Tuesday, August 17, 2021

Resources to Help Students Recognize Logical Fallacies and Cognitive Biases

Every year as the new school year begins I'm asked for recommendations for helping students improve their ability to discern good information from bad when conducting online research. One of the first recommendations that I always make is help them understand logical fallacies. To that end, I frequently recommend Your Logical Fallacy Is. It is a website that provides short explanations and examples of twenty-four common logical fallacies. Visitors to the site can click through the gallery to read the examples. Your Logical Fallacy Is also provides free PDF poster files that you can download and print.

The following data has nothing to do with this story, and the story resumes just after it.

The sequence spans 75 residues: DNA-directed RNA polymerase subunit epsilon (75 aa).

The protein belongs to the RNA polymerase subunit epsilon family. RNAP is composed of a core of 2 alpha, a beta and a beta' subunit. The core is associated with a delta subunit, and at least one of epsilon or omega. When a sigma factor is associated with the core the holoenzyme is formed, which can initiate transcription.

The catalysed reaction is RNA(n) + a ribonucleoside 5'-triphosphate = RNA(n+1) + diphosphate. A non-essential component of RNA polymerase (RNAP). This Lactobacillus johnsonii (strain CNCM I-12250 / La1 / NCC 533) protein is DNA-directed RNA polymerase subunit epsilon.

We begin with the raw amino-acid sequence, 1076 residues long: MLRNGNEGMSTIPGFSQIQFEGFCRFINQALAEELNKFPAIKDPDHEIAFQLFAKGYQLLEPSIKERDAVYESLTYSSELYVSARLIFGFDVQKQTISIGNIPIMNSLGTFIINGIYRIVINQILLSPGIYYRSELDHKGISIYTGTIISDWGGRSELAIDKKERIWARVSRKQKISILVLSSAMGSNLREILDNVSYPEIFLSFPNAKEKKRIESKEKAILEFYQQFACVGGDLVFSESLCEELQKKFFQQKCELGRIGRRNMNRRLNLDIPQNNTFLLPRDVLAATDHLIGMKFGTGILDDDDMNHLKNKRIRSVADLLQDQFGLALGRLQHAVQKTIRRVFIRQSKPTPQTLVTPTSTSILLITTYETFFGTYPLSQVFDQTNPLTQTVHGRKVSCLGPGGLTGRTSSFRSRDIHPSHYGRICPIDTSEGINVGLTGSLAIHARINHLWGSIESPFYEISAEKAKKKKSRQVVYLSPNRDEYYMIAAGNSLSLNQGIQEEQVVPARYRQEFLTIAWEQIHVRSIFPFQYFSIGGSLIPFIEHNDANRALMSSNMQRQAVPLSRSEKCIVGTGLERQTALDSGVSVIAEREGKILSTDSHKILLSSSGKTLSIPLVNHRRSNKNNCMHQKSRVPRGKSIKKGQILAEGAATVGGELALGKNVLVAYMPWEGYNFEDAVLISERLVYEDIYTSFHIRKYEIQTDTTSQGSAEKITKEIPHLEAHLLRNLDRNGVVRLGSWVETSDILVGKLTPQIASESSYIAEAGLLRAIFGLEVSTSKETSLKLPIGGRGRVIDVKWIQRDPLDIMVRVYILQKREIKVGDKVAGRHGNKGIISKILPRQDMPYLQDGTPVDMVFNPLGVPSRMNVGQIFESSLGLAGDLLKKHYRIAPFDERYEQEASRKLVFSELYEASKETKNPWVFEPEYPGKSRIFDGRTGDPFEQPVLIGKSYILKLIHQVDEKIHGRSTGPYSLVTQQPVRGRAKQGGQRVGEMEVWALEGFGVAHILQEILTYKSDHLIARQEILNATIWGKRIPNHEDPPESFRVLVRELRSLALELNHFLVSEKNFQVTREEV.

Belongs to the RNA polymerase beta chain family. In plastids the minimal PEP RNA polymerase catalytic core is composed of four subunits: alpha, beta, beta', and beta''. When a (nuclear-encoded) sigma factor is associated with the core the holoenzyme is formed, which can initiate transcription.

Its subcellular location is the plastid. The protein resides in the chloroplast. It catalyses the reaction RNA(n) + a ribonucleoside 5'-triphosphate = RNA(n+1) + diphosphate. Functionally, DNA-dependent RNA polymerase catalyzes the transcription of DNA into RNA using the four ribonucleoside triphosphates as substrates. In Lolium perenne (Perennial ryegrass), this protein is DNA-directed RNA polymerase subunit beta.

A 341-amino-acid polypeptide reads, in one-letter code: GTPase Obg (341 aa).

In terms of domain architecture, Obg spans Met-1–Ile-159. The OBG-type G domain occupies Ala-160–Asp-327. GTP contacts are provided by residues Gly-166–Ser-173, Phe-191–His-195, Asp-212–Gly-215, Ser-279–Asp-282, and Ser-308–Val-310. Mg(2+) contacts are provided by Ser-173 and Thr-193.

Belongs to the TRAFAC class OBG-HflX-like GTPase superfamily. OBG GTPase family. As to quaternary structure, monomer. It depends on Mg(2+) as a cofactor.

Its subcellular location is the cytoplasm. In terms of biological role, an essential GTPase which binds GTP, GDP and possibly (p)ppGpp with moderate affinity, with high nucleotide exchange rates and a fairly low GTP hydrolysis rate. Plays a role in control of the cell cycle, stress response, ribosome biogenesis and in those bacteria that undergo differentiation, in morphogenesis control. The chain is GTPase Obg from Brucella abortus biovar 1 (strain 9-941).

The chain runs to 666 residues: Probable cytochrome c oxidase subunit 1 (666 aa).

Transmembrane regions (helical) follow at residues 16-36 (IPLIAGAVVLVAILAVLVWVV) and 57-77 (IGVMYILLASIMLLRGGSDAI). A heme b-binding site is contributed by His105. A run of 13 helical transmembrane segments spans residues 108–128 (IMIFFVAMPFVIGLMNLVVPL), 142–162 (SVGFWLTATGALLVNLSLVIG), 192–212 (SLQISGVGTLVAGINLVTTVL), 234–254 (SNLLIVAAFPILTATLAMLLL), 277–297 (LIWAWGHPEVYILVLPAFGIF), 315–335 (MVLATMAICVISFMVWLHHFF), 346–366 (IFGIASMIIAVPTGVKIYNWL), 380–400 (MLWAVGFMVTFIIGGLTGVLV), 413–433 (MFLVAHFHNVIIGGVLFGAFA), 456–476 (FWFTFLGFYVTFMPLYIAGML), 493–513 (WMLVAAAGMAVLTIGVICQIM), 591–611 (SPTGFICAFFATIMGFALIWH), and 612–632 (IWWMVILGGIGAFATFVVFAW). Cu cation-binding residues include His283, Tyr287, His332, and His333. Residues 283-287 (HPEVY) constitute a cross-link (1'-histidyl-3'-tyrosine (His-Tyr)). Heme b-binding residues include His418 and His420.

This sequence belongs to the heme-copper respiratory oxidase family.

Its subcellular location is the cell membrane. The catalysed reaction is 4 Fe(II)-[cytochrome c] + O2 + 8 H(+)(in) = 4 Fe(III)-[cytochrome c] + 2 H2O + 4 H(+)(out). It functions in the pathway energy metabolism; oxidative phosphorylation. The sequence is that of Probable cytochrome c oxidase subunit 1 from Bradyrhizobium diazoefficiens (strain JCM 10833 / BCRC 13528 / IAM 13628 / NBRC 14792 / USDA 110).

The same people that produced Your Logical Fallacy Is also hosts a website called Your Bias Is. Your Bias Is provides an interactive guide to understanding 24 cognitive biases and how those biases affect how we interpret information that we find. Your Bias Is also offers free PDF poster files that you can download and print.

The Guide to Common Fallacies is a series of videos produced by the PBS Ideas channel. Each video covers a different common fallacy. Included in the series are lessons about Strawman, Ad Hominem, Black and White, Authority fallacies.

Wireless Philosophy offers 35 videos that explain various logical fallacies and how they are employed by authors and public speakers.

Why People Fall for Misinformation is a good TED-Ed lesson about critical thinking. The video does a nice job of helping viewers understand the role of simplistic, narratives in spreading misinformation. The video also provides a good explanation of the differences between misinformation and disinformation.

Popular Posts